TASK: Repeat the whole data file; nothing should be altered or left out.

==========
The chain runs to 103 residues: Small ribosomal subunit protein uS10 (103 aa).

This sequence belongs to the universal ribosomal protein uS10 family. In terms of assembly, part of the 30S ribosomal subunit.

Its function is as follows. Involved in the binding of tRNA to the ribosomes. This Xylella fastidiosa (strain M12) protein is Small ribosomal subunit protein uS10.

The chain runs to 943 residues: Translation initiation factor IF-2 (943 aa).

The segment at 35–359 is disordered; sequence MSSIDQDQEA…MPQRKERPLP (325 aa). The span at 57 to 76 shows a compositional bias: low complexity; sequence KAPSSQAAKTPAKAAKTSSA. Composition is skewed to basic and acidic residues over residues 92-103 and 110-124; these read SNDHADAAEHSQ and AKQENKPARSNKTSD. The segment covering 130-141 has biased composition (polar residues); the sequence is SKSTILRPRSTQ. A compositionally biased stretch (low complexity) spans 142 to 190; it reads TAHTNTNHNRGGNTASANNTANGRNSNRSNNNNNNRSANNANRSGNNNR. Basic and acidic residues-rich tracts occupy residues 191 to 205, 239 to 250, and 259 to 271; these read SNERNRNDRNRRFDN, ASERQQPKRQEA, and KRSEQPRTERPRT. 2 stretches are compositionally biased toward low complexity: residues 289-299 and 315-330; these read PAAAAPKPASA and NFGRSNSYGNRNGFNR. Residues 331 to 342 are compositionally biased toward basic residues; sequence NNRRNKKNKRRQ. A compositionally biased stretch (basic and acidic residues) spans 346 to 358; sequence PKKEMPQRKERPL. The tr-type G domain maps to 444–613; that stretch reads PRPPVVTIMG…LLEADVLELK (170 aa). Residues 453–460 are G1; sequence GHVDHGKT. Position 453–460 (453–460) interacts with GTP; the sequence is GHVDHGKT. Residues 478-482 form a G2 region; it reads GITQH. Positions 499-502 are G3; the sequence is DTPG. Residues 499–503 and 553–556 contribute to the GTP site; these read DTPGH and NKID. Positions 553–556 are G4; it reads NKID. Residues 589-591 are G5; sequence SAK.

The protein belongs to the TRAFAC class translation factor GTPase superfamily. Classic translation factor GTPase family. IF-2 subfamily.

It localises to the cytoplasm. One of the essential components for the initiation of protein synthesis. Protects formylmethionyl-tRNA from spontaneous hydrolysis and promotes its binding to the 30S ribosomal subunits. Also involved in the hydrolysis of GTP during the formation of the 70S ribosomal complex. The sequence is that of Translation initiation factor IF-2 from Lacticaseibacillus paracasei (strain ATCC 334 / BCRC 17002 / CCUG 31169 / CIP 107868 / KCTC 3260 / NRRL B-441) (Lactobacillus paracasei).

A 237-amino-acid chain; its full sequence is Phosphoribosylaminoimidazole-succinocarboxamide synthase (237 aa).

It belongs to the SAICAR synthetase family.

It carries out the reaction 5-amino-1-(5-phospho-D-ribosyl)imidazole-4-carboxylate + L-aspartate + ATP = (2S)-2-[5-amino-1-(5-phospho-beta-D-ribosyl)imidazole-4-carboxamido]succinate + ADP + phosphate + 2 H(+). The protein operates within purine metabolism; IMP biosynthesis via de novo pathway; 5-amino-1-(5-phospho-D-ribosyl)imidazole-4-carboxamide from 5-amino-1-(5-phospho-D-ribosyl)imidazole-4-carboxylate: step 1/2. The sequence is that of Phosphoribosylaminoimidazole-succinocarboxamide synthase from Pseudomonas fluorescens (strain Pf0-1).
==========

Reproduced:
The chain runs to 103 residues: Small ribosomal subunit protein uS10 (103 aa).

This sequence belongs to the universal ribosomal protein uS10 family. In terms of assembly, part of the 30S ribosomal subunit.

Its function is as follows. Involved in the binding of tRNA to the ribosomes. This Xylella fastidiosa (strain M12) protein is Small ribosomal subunit protein uS10.

The chain runs to 943 residues: Translation initiation factor IF-2 (943 aa).

The segment at 35–359 is disordered; sequence MSSIDQDQEA…MPQRKERPLP (325 aa). The span at 57 to 76 shows a compositional bias: low complexity; sequence KAPSSQAAKTPAKAAKTSSA. Composition is skewed to basic and acidic residues over residues 92-103 and 110-124; these read SNDHADAAEHSQ and AKQENKPARSNKTSD. The segment covering 130-141 has biased composition (polar residues); the sequence is SKSTILRPRSTQ. A compositionally biased stretch (low complexity) spans 142 to 190; it reads TAHTNTNHNRGGNTASANNTANGRNSNRSNNNNNNRSANNANRSGNNNR. Basic and acidic residues-rich tracts occupy residues 191 to 205, 239 to 250, and 259 to 271; these read SNERNRNDRNRRFDN, ASERQQPKRQEA, and KRSEQPRTERPRT. 2 stretches are compositionally biased toward low complexity: residues 289-299 and 315-330; these read PAAAAPKPASA and NFGRSNSYGNRNGFNR. Residues 331 to 342 are compositionally biased toward basic residues; sequence NNRRNKKNKRRQ. A compositionally biased stretch (basic and acidic residues) spans 346 to 358; sequence PKKEMPQRKERPL. The tr-type G domain maps to 444–613; that stretch reads PRPPVVTIMG…LLEADVLELK (170 aa). Residues 453–460 are G1; sequence GHVDHGKT. Position 453–460 (453–460) interacts with GTP; the sequence is GHVDHGKT. Residues 478-482 form a G2 region; it reads GITQH. Positions 499-502 are G3; the sequence is DTPG. Residues 499–503 and 553–556 contribute to the GTP site; these read DTPGH and NKID. Positions 553–556 are G4; it reads NKID. Residues 589-591 are G5; sequence SAK.

The protein belongs to the TRAFAC class translation factor GTPase superfamily. Classic translation factor GTPase family. IF-2 subfamily.

It localises to the cytoplasm. One of the essential components for the initiation of protein synthesis. Protects formylmethionyl-tRNA from spontaneous hydrolysis and promotes its binding to the 30S ribosomal subunits. Also involved in the hydrolysis of GTP during the formation of the 70S ribosomal complex. The sequence is that of Translation initiation factor IF-2 from Lacticaseibacillus paracasei (strain ATCC 334 / BCRC 17002 / CCUG 31169 / CIP 107868 / KCTC 3260 / NRRL B-441) (Lactobacillus paracasei).

A 237-amino-acid chain; its full sequence is Phosphoribosylaminoimidazole-succinocarboxamide synthase (237 aa).

It belongs to the SAICAR synthetase family.

It carries out the reaction 5-amino-1-(5-phospho-D-ribosyl)imidazole-4-carboxylate + L-aspartate + ATP = (2S)-2-[5-amino-1-(5-phospho-beta-D-ribosyl)imidazole-4-carboxamido]succinate + ADP + phosphate + 2 H(+). The protein operates within purine metabolism; IMP biosynthesis via de novo pathway; 5-amino-1-(5-phospho-D-ribosyl)imidazole-4-carboxamide from 5-amino-1-(5-phospho-D-ribosyl)imidazole-4-carboxylate: step 1/2. The sequence is that of Phosphoribosylaminoimidazole-succinocarboxamide synthase from Pseudomonas fluorescens (strain Pf0-1).